Despite a recent surge of transit cuts affecting bus routes throughout Tempe and Chandler, light rail is gliding toward a brighter future.
Valley Metro officials are moving forward with a 3.1-mile Central Mesa light rail extension through downtown Mesa to Mesa Drive, after receiving environmental clearance from the Federal Transit Administration last month.
“It’s a milestone in the overall project development,” said Hillary Foose, public information officer for Valley Metro.
“This was required to understand the extension’s effect on its neighboring environment and to continue to compete for federal grant dollars.”
The good news for south Tempe and west Chandler residents: There is still hope for a bus rapid transit system connecting Kyrene Corridor residents to light rail.
“When we evaluated this (project) we did see great value in a bus rapid transit on Rural Road,” Foose said. ‘This is still something we would really like to pursue, but funding is currently not in place for that program.”
Chandler residents currently can board bus rapid transit and take it past the U.S. 60 to Main Street, where park-and-ride options are available.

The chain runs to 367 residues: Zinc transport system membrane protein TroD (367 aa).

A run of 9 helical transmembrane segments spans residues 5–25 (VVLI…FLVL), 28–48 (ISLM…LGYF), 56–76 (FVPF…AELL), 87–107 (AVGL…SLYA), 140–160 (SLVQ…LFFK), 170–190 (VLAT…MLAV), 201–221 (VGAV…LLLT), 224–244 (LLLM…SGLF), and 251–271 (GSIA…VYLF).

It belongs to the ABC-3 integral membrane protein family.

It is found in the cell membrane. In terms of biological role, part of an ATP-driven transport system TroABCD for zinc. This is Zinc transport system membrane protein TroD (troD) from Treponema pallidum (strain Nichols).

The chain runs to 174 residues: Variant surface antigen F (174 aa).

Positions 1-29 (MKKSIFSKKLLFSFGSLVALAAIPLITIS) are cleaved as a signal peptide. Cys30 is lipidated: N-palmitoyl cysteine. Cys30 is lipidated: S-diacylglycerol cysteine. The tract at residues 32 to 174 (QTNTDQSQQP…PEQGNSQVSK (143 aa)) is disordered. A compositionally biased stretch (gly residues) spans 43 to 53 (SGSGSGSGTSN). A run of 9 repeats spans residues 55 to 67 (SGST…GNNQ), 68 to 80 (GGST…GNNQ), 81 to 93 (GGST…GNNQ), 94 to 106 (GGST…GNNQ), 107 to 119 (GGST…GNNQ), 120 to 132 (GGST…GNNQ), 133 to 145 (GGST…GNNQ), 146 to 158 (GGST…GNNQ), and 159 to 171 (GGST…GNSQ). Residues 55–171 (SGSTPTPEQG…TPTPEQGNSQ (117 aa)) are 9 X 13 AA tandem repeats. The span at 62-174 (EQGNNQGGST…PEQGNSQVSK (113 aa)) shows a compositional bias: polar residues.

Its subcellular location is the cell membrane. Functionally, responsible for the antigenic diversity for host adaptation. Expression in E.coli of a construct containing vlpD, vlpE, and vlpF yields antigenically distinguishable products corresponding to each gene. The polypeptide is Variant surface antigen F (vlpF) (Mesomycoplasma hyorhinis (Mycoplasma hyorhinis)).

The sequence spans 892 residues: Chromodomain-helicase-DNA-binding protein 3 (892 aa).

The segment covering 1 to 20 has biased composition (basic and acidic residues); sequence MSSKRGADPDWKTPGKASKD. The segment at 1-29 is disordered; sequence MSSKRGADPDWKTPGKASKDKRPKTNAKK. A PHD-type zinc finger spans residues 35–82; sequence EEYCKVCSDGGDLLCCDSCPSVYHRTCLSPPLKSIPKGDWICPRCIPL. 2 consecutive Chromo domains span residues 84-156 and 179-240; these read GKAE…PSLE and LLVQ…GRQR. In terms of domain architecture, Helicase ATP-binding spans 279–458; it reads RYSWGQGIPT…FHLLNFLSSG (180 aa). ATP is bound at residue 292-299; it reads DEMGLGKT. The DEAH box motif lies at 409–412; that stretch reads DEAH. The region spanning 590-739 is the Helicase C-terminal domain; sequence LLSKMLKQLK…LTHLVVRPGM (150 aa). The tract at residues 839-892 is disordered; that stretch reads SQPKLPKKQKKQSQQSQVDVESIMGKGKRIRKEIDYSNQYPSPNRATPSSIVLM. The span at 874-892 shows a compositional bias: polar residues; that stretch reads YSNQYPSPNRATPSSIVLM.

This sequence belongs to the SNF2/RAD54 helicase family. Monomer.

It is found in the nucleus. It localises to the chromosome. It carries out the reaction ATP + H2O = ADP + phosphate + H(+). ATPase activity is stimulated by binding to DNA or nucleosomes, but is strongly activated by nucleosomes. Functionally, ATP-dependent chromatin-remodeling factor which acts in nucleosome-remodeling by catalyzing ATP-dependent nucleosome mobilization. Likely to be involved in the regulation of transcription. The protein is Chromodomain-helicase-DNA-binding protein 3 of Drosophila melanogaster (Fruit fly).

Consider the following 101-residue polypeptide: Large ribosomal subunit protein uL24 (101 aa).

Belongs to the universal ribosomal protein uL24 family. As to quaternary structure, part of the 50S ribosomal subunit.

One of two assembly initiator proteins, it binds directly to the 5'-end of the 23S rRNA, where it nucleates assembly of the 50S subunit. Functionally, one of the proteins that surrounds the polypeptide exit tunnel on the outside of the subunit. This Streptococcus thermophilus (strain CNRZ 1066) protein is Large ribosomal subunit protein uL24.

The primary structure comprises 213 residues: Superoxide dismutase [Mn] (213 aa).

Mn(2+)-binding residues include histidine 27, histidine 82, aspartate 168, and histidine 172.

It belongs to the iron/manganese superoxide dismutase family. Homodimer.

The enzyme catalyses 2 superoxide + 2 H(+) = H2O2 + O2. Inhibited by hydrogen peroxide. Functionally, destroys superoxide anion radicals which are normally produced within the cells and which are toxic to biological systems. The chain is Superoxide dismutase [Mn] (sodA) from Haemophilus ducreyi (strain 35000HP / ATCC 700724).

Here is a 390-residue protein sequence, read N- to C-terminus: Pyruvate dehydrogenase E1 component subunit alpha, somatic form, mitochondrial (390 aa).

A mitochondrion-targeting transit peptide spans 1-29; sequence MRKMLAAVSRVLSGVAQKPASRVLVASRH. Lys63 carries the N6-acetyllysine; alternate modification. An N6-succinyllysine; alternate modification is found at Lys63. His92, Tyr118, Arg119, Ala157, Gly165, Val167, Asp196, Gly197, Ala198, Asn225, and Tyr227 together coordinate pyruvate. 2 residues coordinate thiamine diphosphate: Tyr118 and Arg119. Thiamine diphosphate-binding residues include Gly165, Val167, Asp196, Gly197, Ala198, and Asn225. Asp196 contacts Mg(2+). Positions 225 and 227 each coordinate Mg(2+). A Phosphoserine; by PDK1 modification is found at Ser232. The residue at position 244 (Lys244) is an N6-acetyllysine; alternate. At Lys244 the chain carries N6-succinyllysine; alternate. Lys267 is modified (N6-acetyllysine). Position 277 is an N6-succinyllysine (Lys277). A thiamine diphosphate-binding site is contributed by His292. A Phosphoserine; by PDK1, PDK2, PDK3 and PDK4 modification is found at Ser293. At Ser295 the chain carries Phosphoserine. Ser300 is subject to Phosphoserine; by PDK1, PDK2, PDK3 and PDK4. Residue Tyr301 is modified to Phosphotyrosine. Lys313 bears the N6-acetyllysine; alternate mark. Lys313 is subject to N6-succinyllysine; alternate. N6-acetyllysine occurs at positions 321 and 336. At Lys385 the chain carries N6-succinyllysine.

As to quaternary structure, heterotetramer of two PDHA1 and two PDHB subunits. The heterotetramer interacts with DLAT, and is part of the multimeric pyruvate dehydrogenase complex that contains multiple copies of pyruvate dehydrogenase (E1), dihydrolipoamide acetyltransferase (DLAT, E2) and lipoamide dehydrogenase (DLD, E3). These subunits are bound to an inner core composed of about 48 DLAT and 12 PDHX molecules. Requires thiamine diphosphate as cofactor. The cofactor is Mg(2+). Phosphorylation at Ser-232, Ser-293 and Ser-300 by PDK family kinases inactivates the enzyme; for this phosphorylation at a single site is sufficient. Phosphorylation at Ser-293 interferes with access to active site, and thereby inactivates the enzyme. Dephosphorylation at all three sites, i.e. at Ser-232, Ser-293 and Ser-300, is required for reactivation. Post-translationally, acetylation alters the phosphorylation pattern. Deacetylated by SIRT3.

In February, the Mesa light rail extension project was recommended to receive $38 million in the president’s budget for 2012, securing federal support for the transit system.
“We are continuing to move forward under the good assumption that we will get some level of support,” Foose said.
The $38 million is yet to be confirmed by Congress because the budget has not officially passed, Foose said.
“There’s just a lot of discussion happening at the federal level,” she said. “It’s all part of the budget and their grant programs.”
Foose said Metro officials are confident the project will continue to receive the federal support it needs to complete the Mesa extension.
“We assume half will come from federal sources, and the other half will come from (revenues generated by) the Proposition 400 sales tax,” she said. “We are requesting $75 million from FTA Small Starts, with $38 million as the first installment.”
Additionally, Foose said, the project capital cost of the extension is approximately $200 million, with about $80 million generated from Proposition 400 and $45 million from a federal grant supporting projects that positively impact air quality.
Residents can expect to see construction get under way next year.
“We expect to break ground with utility relocation next spring or summer – that’s really the first phase of the construction,” Foose said.
“We are nearing 60 percent of engineering the design.”
Construction is expected through 2015, with operations beginning in 2016.
“This fall, there will be more public engagement as we move forward with the project,” Foose said. “There will be more questions on how we can take full advantage of the system.”
Foose said there will most likely be slight adjustments to current bus routes once the extension is in operation.